exploring social/ethnic/economic characterizations, sizes, current
- J. Buildings and money in history: rental / purchase; building
costs rel to income at various points; new/ old; spec/ custom;
rel advertisements, assessments, ins values; geographical distrib
- K. 1950s docs and dialogues: designs discussed vs.
built; post-BG sources of info on 50s buildings (bps?); locations
of modernism, traditionalism; Docomomo initiatives; find, talk
to folks active then
- L. Digital Denominational Series: dig or model onWhite, Presby Church in Philadelphia, 1890s; PE, Presby, ME,
etc. for suburbs
- White cite [http://www.philadelphiabuildings.org/pab/app/pj_display_citations_holdings.cfm/13618]
- M. Building permits: a year in the life (1889-1905);
numbers, concentrations, sizes over time
- N. Social geography: approaches to mapping of rich/poor,
urban functions, elite clubs, other social groups, size, nature
of housing, over time
- O. Scrapbook series made accessible: creating topical
access; motive in retrospection, patterns; Ashmead 10/40 done,
take next 10?, Westcott, others
- P. Architects' scraps, tear sheet, travel sketch collections:
identify, characterize, nationally.
- Q. Suburban evolution: track the 19th-20th c. evolution
of some suburban areas, defined by clusters of grand Victorian
estates from PSH (c. 1889), and looking ahead and back, finding
other docs and trying to account for the changes re larger tides.
- R. "Succession in the commercial core": for students
who might have easy continual access to NYC, Baltimore, or even
Boston archives, their project 1 or perhaps 2 would involve examination
of some specified blockfronts of the commerical downtowns to
find documentation on the blocks depicted in commerical panoramas
and observe their evolution, its bases, and plan types.
- Rease's commerical broadsheets [http://www.lcpgraphics.org/wainwright/W356.htm]
- S. "Mining the Papers": period newspapers are at
different times both an incredibly rich resource of contemporary
documentation and an enormous frustation for what they don't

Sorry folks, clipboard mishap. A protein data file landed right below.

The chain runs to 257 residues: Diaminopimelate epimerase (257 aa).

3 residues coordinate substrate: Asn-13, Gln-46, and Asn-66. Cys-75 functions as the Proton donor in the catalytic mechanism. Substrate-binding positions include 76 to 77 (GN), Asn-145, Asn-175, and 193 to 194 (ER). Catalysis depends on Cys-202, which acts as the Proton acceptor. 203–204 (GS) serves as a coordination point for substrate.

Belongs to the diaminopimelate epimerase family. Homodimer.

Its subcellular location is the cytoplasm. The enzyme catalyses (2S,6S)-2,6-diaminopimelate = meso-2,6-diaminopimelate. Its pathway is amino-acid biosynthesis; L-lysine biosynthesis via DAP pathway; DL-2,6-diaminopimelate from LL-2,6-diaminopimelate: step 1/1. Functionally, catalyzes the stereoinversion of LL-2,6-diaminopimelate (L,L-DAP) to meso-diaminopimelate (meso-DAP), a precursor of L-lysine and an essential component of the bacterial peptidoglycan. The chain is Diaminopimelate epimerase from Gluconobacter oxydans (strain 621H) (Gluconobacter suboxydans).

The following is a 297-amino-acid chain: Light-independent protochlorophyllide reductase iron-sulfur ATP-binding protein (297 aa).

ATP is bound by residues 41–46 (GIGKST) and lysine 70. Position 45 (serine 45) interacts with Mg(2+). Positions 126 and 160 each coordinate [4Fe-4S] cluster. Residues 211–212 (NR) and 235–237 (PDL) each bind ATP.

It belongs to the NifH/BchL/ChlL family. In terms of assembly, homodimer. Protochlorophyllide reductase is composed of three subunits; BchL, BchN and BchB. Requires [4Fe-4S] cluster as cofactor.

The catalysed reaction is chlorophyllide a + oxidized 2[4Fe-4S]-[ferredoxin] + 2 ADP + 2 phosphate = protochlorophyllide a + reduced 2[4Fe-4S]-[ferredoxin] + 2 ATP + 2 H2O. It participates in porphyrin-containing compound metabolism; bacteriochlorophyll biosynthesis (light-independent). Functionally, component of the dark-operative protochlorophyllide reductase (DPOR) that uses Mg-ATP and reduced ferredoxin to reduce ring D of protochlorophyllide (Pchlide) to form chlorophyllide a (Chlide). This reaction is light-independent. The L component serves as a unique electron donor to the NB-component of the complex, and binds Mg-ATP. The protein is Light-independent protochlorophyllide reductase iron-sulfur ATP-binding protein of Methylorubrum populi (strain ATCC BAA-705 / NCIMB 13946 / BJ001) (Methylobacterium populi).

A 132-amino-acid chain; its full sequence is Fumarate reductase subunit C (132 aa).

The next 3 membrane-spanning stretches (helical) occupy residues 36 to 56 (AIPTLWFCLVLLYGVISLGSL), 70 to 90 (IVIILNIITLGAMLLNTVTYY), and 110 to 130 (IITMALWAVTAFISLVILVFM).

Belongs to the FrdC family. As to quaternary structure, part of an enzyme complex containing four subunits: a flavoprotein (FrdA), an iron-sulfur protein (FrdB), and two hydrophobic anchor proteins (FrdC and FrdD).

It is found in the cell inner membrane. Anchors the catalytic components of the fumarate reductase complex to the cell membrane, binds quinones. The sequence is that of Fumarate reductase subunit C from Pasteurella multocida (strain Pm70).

discuss or what we can't find in them. But most have a pattern
of what will appear regularly and what might appear occasionally,
and where. Look at newspapers on mfilm from periods a few decades
apart, and for each, survey them for runs of a few weeks and
report on what one finds as regular or occasional features that
are useful for our subject, their pattern of appearance, and
how they might offer new information or insights.
- T. Building Types: exploring evolution, distribution of a specific building type.
As we visit repositories,
we'll learn of particular projects they'd be interested in your
adopting. I'll continue to throw ideas into this section. You
may also propose others. As mentioned above, the second project will be more open to
student definition, and may be less tightly focused in geography
or a specific set of documents.
I'll add a few more as we get closer. But whatever you choose
as a topic, it should be a good learning exercise in historical
documentation with a good project achieveable within the time
for the assignment, it should go beyond just mechanical and scanning
tasks, have certain possibilities of public benefit and interest,
involve research challenges, offer some scope for interpretive
decision-making and analysis, and some scope for your conceptualization
prjideas.html; last rev.= 6 Sept. 06